Yes. Article 2(6) of the ELD specifically provides that activities causing environmental damage for which an operator may be liable include where a permit or authorisation has been granted to an operator for that activity, or where the operator has notified or registered the activity.
What defences are available to environmental offenders?
The ELD contains a number of exceptions where liability does not arise (Article 4). These are valid where the environmental damage is caused by or arises from:
- an act of armed conflict, hostilities, civil war or insurrection;
- a natural phenomenon of exceptional, inevitable and irresistible character;
- an incident (eg, oil pollution by sea-going ships) in respect of which liability or compensation falls within the scope of:
- the Civil Liability for Oil Pollution Damage Convention 1992;
- the Establishment of an International Fund for Compensation for Oil Pollution Damage Convention 1992;
- the Civil Liability for Bunker Oil Pollution Damage Convention 2001;
- the Compensation for Damage in Connection with the Carriage of Hazardous and Noxious Substances by Sea Convention 1996; and
- the Civil Liability for Damage Caused during Carriage of Dangerous Goods by Road, Rail and Inland Navigation Vessels Convention 1971;
- activities covered by the Treaty Establishing the European Atomic Energy Community (including nuclear risks) or incidents or activities in respect of which liability or compensation falls within the scope of:
- the Brussels 1960 and Paris 1963 Third Party Liability in the Field of Nuclear Energy Conventions;
- the Vienna Convention on Civil Liability for Nuclear Damage 1963;
- the Supplementary Compensation for Nuclear Damage Convention 1997 on the Application of the Vienna Convention and the Paris Convention 1988; and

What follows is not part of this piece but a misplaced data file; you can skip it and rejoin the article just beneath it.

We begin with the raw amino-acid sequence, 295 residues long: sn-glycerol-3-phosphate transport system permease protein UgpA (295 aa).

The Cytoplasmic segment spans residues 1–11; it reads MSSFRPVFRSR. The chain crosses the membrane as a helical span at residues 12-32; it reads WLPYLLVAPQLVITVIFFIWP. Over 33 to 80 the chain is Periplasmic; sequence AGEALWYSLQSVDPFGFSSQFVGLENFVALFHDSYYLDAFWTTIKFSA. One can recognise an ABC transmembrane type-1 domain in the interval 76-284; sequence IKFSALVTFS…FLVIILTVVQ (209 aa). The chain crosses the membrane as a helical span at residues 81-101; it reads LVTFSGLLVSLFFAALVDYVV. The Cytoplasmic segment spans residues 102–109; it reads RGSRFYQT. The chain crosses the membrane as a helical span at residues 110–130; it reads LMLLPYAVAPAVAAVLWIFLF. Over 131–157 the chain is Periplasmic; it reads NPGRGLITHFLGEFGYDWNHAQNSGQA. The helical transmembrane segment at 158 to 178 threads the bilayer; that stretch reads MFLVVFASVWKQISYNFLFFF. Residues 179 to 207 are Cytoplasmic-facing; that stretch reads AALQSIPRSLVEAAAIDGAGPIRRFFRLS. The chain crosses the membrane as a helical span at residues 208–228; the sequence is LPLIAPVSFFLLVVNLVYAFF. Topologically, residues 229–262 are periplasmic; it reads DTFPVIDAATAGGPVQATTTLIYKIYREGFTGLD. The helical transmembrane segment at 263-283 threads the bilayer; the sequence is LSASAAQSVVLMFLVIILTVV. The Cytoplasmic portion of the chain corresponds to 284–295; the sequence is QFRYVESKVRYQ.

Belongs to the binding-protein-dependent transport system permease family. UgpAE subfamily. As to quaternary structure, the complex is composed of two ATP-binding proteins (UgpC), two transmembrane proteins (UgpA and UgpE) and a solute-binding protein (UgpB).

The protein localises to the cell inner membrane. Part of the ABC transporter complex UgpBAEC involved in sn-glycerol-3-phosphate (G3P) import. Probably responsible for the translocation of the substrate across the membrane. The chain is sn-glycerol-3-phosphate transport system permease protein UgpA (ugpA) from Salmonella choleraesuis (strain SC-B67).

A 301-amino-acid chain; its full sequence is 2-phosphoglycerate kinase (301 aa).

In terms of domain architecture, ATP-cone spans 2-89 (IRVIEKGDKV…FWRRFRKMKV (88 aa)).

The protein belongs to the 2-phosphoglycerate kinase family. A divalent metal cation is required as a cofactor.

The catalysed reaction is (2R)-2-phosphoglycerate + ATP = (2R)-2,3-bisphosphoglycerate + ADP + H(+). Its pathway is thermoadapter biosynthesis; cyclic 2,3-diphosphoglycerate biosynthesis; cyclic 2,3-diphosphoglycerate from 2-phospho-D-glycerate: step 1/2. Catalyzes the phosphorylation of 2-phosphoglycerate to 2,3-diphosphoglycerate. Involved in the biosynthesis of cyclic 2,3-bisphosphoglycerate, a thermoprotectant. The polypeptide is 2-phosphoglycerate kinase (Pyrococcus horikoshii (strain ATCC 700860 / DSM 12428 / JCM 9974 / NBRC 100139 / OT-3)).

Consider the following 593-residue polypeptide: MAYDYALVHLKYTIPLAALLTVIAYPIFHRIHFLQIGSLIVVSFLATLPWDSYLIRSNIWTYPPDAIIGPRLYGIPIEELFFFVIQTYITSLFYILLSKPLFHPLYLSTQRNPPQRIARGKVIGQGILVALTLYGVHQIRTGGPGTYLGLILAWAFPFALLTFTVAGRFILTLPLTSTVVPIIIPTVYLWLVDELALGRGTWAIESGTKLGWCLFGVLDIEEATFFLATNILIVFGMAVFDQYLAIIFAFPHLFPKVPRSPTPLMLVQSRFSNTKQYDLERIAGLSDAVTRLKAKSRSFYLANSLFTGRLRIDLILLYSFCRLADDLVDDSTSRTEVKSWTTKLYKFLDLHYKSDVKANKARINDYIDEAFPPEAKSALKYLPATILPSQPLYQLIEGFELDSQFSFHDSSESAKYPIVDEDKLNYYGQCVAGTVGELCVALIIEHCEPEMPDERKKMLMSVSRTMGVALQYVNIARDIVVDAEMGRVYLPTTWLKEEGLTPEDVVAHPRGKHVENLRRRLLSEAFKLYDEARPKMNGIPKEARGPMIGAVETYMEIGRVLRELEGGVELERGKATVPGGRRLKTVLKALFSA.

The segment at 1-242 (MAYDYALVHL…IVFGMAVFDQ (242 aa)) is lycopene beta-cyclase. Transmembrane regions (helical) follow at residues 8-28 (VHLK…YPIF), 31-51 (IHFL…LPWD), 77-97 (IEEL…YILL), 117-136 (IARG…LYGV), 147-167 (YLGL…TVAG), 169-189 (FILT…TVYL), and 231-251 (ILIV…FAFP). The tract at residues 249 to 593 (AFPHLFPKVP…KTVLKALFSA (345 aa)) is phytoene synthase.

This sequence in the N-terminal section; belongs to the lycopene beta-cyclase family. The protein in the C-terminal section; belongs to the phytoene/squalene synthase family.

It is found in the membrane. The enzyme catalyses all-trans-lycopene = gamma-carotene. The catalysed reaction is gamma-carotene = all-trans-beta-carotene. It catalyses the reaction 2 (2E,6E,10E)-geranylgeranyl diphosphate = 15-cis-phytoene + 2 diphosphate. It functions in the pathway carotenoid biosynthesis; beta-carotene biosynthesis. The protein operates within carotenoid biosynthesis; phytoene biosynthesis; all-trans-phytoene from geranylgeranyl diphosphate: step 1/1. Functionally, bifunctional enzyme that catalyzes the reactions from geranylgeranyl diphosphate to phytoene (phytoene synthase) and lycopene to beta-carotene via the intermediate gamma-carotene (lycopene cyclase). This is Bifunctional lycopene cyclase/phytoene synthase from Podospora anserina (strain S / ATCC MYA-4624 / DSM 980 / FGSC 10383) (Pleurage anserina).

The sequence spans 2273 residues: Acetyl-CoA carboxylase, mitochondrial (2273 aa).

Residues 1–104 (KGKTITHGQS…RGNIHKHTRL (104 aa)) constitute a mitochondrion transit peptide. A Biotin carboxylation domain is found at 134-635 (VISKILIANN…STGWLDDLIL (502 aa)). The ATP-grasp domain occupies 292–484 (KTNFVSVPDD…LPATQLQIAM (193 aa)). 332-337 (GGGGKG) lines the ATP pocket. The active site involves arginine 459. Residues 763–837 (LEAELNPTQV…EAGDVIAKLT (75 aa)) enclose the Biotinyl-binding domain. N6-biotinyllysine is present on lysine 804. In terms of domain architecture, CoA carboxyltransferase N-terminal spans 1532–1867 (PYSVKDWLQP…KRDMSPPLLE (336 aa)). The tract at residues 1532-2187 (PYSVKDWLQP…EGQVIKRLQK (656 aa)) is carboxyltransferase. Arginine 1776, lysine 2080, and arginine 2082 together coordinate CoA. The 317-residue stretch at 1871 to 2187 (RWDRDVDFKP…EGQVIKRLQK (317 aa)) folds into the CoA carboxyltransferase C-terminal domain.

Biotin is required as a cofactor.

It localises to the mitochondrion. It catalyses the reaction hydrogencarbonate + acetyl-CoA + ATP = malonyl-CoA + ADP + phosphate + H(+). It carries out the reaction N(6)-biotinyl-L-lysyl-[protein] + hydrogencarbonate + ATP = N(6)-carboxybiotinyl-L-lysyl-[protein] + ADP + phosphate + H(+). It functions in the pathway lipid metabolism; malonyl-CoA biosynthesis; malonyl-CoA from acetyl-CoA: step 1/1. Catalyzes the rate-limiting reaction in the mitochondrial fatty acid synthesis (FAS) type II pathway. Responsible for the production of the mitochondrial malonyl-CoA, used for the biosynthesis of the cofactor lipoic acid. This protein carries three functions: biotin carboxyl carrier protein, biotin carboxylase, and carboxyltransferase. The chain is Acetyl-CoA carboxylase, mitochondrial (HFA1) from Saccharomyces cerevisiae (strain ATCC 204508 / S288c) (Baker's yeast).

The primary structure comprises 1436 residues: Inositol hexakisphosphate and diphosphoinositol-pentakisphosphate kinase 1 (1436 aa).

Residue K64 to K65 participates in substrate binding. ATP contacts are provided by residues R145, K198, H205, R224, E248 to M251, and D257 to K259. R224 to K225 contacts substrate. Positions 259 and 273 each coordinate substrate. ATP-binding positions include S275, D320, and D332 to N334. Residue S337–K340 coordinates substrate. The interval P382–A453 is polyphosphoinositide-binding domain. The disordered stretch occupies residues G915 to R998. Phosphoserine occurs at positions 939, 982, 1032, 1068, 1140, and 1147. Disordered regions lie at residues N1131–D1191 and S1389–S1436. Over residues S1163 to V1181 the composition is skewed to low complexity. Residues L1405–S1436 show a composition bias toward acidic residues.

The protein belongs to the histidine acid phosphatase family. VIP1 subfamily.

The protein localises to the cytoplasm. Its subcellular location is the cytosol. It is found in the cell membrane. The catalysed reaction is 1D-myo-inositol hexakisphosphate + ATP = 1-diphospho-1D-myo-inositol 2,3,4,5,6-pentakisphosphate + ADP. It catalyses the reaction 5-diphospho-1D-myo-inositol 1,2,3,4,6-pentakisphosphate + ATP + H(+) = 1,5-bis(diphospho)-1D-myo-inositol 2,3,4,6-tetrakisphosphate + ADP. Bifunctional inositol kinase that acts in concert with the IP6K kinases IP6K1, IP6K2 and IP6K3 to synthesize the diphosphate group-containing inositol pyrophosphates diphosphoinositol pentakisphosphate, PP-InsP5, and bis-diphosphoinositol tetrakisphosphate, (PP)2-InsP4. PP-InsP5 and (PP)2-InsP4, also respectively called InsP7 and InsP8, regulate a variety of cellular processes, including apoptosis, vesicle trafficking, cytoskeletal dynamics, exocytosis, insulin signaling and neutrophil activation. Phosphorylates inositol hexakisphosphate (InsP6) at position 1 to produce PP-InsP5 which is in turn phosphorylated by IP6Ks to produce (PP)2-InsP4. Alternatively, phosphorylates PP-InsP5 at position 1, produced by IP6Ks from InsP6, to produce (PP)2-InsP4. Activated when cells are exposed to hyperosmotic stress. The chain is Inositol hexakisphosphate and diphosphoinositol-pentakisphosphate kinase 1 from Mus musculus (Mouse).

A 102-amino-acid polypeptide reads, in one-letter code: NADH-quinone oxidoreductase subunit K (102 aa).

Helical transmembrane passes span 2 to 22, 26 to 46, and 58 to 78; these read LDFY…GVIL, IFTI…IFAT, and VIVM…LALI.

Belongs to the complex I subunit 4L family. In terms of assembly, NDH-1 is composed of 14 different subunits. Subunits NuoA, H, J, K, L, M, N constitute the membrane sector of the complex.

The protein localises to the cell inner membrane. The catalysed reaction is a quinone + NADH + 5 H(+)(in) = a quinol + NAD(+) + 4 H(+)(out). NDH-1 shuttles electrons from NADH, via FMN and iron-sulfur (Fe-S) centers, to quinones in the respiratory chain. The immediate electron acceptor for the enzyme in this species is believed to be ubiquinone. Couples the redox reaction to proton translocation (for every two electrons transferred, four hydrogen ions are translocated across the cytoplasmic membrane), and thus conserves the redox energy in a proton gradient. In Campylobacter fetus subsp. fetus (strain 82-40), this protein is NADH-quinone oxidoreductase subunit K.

- the Brussels Civil Liability in the Field of Maritime Carriage of Nuclear Material 1971;
- pollution of a diffuse nature, where there is no causal link between the damage and the activities of an individual operator;
- activities the main purpose of which is to serve national defence or international security; and
- activities the sole purpose of which is to protect against natural disasters.
In addition, the ELD is without prejudice to the right of an operator to limit its liability in accordance with national legislation implementing the Convention on Limitation of Liability for Maritime Claims 1976 or the Strasbourg Convention on Limitation of Liability in Inland Navigation 1988.
Member states may also allow an operator not to bear the cost of remedial actions where the operator can demonstrate that it was not at fault or negligent and that the
environmental damage was caused by:
- an emission or event expressly authorised by, and fully in accordance with the conditions of, an authorisation conferred by or given under applicable national laws and regulations; or
- an emission or activity or any manner of using a product in the course of an activity which the operator demonstrates was not considered likely to cause environmental damage according to the state of scientific and technical knowledge at the time when the emission was released or the activity took place (the ‘state of the art’ defence).
Liability in share sale/asset purchase
What rules govern the transfer of environmental liability in share sales and asset purchases?
The ELD does not contain any such specific rules.
What environmental due diligence measures are recommended before concluding share sales/asset purchases?
It is always necessary to conduct environmental due diligence before concluding share sales/asset purchases where there is a risk of liability attaching to the transaction. EU-level liability provisions under the ELD, as well as national specific implementing provisions, must be checked.
Can lenders be held liable for environmental offences?
The ELD provides that only operators as defined can be held liable.
Reporting and disclosure obligations
Under what circumstances must environmental damage be reported to the authorities?
Article 6 of the Environmental Liability Directive (ELD) (2004/35, as amended by Directives 2006/21, 2009/31 and 2013/30) provides that operators (ie, persons carrying out an economic activity) must, without delay, inform the national competent authority of all relevant aspects of the situation where environmental damage has occurred. In addition, operators must take all practicable steps to control, contain, remove or otherwise manage immediately the relevant contaminants and/or any other damage factors in order to limit or prevent further environmental damage and adverse effects on human health or further impairment of services. They must then take necessary remedial measures at their own cost, as decided upon by the competent authority, or bear the costs of remedial measures taken by the competent authority.